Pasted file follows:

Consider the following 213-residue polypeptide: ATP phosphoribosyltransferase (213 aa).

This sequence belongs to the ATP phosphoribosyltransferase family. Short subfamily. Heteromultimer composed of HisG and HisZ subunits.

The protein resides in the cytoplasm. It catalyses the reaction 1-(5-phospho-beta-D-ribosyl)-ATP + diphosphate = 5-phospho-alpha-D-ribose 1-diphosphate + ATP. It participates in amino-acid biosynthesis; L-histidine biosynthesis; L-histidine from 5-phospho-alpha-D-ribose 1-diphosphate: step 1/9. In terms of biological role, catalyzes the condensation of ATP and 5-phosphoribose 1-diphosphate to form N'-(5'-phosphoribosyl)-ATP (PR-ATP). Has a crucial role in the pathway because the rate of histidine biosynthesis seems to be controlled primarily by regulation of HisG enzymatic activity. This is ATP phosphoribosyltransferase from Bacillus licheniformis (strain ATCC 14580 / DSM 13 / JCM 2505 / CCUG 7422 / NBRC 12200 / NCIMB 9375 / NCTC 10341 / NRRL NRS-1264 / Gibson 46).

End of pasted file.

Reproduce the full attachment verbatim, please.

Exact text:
Consider the following 213-residue polypeptide: ATP phosphoribosyltransferase (213 aa).

This sequence belongs to the ATP phosphoribosyltransferase family. Short subfamily. Heteromultimer composed of HisG and HisZ subunits.

The protein resides in the cytoplasm. It catalyses the reaction 1-(5-phospho-beta-D-ribosyl)-ATP + diphosphate = 5-phospho-alpha-D-ribose 1-diphosphate + ATP. It participates in amino-acid biosynthesis; L-histidine biosynthesis; L-histidine from 5-phospho-alpha-D-ribose 1-diphosphate: step 1/9. In terms of biological role, catalyzes the condensation of ATP and 5-phosphoribose 1-diphosphate to form N'-(5'-phosphoribosyl)-ATP (PR-ATP). Has a crucial role in the pathway because the rate of histidine biosynthesis seems to be controlled primarily by regulation of HisG enzymatic activity. This is ATP phosphoribosyltransferase from Bacillus licheniformis (strain ATCC 14580 / DSM 13 / JCM 2505 / CCUG 7422 / NBRC 12200 / NCIMB 9375 / NCTC 10341 / NRRL NRS-1264 / Gibson 46).